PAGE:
Day 5: Ancient Adventures

Our 5th day of adventure began with a breakfast meeting with Fr. Nabil D. Haddad, the executive director of the Jordanian Interfaith Coexistence Research Center. He spoke about Jordan, praising it as a country conducive to peaceful religious coexistence, which is what his organization promotes. He fears that many countries and religions have incorrect and often negative perceptions of one another and works to promote tolerance and understanding among them. One interesting thing Haddad noted was that despite the wonderful relationship between Christians and Muslims, there still are no Jordanian Jews living in Jordan.

On Mt. Nebo

On Mt. Nebo

After the meeting, we checked out of our Amman hotel and set off to see Mt. Nebo and then to visit Madaba, “the city of mosaics.” Mt. Nebo is where Moses was thought to have died and looked upon the Holy Land.  The site is beautiful and included, due to our luck with weather conditions, a wonderful view of the Dead Sea as well as Jerusalem beyond it.

The next stop, on the way to Madaba, included a mosaic workshop, where we watched workers at the craft and viewed the results in the beautiful shop next door. Madaba itself was where the real mosaics were, or to be more correct, the one mosaic located at the Greek Orthodox Church of St. George that has the sixth century Byzantine map showing Jerusalem and other holy sites within the area. The mosaic originally included over two million pieces of colored stone and was 82 by 16 feet in size. The remains of the mosaic today are beautiful and one can still note the Dead Sea and Jerusalem as well as many other important sites on the Mosaic Map.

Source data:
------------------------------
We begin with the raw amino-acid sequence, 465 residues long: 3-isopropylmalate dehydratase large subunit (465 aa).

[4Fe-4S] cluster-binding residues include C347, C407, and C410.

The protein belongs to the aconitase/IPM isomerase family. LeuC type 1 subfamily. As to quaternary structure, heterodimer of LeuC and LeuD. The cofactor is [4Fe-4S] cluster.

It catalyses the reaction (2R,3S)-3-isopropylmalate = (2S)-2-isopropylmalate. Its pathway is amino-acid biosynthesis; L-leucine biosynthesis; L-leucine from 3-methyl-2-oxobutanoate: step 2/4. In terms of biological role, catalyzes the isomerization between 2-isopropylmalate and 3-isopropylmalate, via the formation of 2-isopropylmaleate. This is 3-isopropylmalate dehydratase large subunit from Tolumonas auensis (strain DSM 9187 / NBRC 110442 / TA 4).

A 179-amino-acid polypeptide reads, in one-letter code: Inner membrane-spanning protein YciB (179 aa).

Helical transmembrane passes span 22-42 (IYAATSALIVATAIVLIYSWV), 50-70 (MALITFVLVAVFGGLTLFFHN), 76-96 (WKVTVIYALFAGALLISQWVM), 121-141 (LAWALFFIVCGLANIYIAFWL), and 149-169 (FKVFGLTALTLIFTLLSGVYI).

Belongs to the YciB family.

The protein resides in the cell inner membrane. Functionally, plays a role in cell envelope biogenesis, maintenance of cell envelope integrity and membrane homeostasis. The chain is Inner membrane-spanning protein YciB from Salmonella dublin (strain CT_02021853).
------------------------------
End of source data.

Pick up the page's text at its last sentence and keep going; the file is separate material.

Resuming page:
Madaba Church

Madaba Church

The consequent drive to Petra took about 3 hours and we arrived at our beautiful hotel which used to be a village in this area. The village map, though slightly confusing and labyrinth-esque, leads us to our rooms, which are decorated beautifully. The dinner was, once again, a wonderful buffet, where we also had the pleasure of meeting Ibrahim, who works for the Petra National Trust and spoke to us about the efforts of conservation and management of the Petra site.

Some Petra beers out on the terrace followed dinner, where some of the group leaders took a break from political jargon and journalistic antics and just talk American pop culture as well as world culture.

Petra Beer

Petra Beer

The hike up to Petra itself awaits.


~ by Olga Belogolova on June 4, 2009.

2 Responses to “Day 5: Ancient Adventures”

  1. I recognize the scarf…:-)The glass sculpture – is this Chihuly?
    Your photos are very good and yes, the ruins do remind those we saw in Crimea 19 (sis!) years ago.

    • The sculpture is The Brazen Serpent sculpture, by Italian artist Giovanni Fantoni. It symbolizes the bronze serpent created by Moses when he was in the wilderness in combination with the cross of Jesus.

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